Sunday, April 19, 2015


This week, Sunday, April 19, 2015, through Fathom Events, Turner Classic Movies has hosted the showing of THE SOUND OF MUSIC in theaters across the USA.

At this point in time, there are many who have seen this film yearly on their televisions screens. If you have not seen THE SOUND OF MUSIC on the big screen, then you really have not seen it. It is magnificent, a fact that hit me once again today. The makers of the Sound of Music were truly  inspired men (and women if such is the case). Each scene is a brilliant work of art. Salzburg is really another character in the film.

In a day and age where we look for bigger highs, more shock, more violence, pain and outrage to shake us up, The Sound of Music shocks us because of how different it is from all that. The film harkens back to a day when excellence and inspiration were the true goals of the top filmmakers.

The Sound of Music qualifies as a great film because we have many of the opposing qualities we find in reality.. We have gorgeous scenery and a troubled girl, great music and unhappy children getting happy, love against a backdrop of evil as the Nazis move in. We know that the face of the world is about to change forever, even as love triumphs for this couple and this family.

That the music of the film, written by the brilliant Richard Rogers and Oscar Hammerstein II makes the film goes without saying. It was great on Broadway, but again, the way the filmmakers have meshed the music with the actors and the landscape of Salzburg brings out it's true grandeur. And again, they could not have chosen a more perfect Maria than Julie Andrews.

In 1965, Julie Andrews was a fresh-faced young woman with an amazing voice. Although she was fairly well-known at that time, The Sound of Music would hurl her into the kind of fame where people can't get enough of you. Christopher Plummer, although handsome, seems rather churlish in a good portion of the film. It is Julie as Maria, who can't help being attracted to him and falling in love with him, that makes us believe he is a decent fellow. The children are brilliant as well. When one takes a simple song like Do-Re-Mi and sees how grand and wonderful it can be, it brightens your entire aspect on life!

I'm not saying I can write anything half decent on this film. It has been written and written about - both as great and as too sweet and silly, but maybe those watching it this week on the big screen, after all we have experienced in our world during the last 50 years, will see it with fresh eyes and find it is a necessary value in our world. We need this joy!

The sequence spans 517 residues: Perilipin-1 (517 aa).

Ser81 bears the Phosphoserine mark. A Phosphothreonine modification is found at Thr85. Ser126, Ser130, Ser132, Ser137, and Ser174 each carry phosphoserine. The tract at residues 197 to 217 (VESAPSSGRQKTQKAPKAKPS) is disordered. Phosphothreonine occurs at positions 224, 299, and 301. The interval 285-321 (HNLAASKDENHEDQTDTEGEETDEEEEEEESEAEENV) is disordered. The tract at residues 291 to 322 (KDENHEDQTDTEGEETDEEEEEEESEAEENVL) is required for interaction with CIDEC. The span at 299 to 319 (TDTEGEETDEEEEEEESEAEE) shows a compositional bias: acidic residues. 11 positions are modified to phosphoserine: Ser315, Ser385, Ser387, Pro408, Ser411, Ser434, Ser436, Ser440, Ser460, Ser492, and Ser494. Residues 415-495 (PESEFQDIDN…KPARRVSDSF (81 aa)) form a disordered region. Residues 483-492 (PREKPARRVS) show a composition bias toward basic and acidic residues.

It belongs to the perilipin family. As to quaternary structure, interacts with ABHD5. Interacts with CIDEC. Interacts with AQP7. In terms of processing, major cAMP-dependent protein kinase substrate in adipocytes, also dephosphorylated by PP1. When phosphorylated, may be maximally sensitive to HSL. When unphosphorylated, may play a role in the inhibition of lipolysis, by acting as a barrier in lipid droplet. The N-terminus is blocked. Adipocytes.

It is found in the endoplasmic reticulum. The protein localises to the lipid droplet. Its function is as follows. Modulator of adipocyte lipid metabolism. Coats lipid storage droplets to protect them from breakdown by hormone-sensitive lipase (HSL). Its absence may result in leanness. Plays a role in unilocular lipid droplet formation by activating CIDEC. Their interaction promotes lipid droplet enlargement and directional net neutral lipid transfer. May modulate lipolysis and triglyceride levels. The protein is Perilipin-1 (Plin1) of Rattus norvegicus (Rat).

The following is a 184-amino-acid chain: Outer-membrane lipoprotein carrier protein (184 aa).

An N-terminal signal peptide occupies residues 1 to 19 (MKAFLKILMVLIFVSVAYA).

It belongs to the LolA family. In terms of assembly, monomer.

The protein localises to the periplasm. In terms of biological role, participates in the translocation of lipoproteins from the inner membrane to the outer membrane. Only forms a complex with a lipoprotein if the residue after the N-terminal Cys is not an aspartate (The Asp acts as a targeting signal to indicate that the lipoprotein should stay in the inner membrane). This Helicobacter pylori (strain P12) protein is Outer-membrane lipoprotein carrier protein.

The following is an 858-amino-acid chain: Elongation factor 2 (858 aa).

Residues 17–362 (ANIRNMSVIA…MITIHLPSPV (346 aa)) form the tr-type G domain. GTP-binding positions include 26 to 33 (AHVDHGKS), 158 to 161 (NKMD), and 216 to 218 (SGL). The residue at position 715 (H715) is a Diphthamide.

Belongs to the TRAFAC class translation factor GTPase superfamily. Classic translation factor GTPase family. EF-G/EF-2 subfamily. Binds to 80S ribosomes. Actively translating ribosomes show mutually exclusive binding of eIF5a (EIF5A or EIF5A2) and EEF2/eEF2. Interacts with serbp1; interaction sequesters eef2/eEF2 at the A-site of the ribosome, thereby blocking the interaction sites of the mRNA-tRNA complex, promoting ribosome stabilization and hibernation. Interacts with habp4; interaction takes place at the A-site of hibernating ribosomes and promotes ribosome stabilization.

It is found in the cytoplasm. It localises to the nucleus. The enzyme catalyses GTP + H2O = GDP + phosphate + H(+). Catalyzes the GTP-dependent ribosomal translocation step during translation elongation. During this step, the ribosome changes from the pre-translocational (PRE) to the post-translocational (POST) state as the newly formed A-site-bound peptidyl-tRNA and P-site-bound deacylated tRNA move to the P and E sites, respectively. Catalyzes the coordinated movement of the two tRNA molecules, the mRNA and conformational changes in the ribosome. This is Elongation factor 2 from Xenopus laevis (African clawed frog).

(c) Michelle Russell, 2015

Saturday, April 11, 2015

Meeting Julie Andrews Again and, Finally, Thank You!

In the years following my meeting with Julie Andrews, I went on with my life. Julie was living a new life herself, as a wife, mother and film star. And as far as I knew, she spent most of her time in Europe. My memories and mementos of The Julie Andrews Hour were packed away in a closet in my parents’ California home, where they remained for the next 30 years.

Whenever I saw a mention of Julie’s success, I felt happy for her. In the late 70s, when she toured the country, singing in concert, I traveled to Westchester, NY to see her onstage. I was thrilled by her ease and beauty before an audience, receiving the applause she so richly deserved. The nay-sayers of Hollywood had been left far behind.


By now, life for me was about performing and, like many young artists, surviving on little money. The only people from the ABC studio days whom I kept in touch with were mother and daughter, Ruth and Vannie Schaufelberger. From time to time, Ruth wrote me long, handwritten letters about her life and Julie’s career. She’d made friends with a woman who knew Blake Edward’s parents, and once in a while, Ruth sent me copies of a few photos the Edwards’ had shared with her.

Ruth and Vannie at ABC Studio in 1972
Sadly, Ruth’s association with the fans from the studio was not a good thing for her life. After inviting the “fan club president” (See “Put Out” blog) into her home for a lengthy visit, the girl convinced Arthur,  Ruth’s husband of over twenty years, that she was in love with him and would kill herself if he did not marry her. Arthur was a generous man with a good job, but, for whatever reason, he found it impossible to extricate himself from the girl’s grasp. He divorced Ruth, and married the girl, then tried to run between the two. A few years after this disastrous second marriage took place, Arthur died of a heart attack.